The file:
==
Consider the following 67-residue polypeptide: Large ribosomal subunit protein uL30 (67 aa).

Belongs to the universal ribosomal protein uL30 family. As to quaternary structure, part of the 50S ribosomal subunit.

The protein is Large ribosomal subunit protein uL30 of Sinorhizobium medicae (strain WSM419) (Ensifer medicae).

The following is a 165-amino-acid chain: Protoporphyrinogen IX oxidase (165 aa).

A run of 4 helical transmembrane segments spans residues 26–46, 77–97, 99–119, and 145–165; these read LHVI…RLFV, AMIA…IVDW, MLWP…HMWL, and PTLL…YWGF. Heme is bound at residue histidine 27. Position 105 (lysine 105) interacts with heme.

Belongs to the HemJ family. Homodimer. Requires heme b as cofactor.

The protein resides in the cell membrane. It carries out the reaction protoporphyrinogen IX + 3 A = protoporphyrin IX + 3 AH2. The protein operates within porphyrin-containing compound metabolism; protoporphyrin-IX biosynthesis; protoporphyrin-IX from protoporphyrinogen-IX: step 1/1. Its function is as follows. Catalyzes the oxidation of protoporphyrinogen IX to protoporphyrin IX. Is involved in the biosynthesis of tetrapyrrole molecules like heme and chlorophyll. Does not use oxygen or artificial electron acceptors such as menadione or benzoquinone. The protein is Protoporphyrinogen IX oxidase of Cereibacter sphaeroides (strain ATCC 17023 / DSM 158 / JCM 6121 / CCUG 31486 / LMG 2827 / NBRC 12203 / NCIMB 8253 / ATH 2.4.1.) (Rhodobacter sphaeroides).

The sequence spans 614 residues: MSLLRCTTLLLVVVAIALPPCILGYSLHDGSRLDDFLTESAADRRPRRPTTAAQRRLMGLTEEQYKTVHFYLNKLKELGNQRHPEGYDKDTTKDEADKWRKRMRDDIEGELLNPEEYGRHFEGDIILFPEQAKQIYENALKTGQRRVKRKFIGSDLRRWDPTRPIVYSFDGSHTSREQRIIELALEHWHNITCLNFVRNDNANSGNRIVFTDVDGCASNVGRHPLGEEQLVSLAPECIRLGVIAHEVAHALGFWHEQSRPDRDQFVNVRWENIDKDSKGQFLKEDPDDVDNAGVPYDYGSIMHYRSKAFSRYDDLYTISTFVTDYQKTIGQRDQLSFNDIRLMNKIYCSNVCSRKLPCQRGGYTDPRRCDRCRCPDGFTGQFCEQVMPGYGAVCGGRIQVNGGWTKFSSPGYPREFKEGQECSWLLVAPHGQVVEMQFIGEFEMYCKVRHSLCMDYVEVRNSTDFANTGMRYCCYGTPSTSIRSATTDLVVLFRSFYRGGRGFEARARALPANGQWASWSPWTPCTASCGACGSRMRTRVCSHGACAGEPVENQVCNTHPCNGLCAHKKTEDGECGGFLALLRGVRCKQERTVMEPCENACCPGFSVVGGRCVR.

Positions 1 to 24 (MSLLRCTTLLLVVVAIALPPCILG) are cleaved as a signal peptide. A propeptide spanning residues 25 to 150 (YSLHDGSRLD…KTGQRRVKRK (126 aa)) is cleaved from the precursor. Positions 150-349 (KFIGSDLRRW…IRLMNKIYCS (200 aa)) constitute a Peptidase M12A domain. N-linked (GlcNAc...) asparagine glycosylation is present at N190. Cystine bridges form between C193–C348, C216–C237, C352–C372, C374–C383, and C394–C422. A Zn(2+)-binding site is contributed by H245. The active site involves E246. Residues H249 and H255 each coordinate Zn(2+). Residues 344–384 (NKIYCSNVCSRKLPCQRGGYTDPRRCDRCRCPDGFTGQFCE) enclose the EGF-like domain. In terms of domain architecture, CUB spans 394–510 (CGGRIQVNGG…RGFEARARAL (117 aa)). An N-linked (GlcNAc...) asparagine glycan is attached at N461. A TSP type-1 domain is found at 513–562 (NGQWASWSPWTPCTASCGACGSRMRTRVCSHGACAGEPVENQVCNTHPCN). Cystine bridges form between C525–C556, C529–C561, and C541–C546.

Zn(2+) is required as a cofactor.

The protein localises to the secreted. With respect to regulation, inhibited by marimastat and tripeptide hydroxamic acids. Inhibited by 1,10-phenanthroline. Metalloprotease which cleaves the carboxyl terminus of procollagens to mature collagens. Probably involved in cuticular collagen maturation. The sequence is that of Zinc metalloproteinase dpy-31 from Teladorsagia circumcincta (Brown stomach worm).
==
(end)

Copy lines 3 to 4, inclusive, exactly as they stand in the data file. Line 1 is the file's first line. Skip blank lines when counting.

The protein is Large ribosomal subunit protein uL30 of Sinorhizobium medicae (strain WSM419) (Ensifer medicae).

The following is a 165-amino-acid chain: Protoporphyrinogen IX oxidase (165 aa).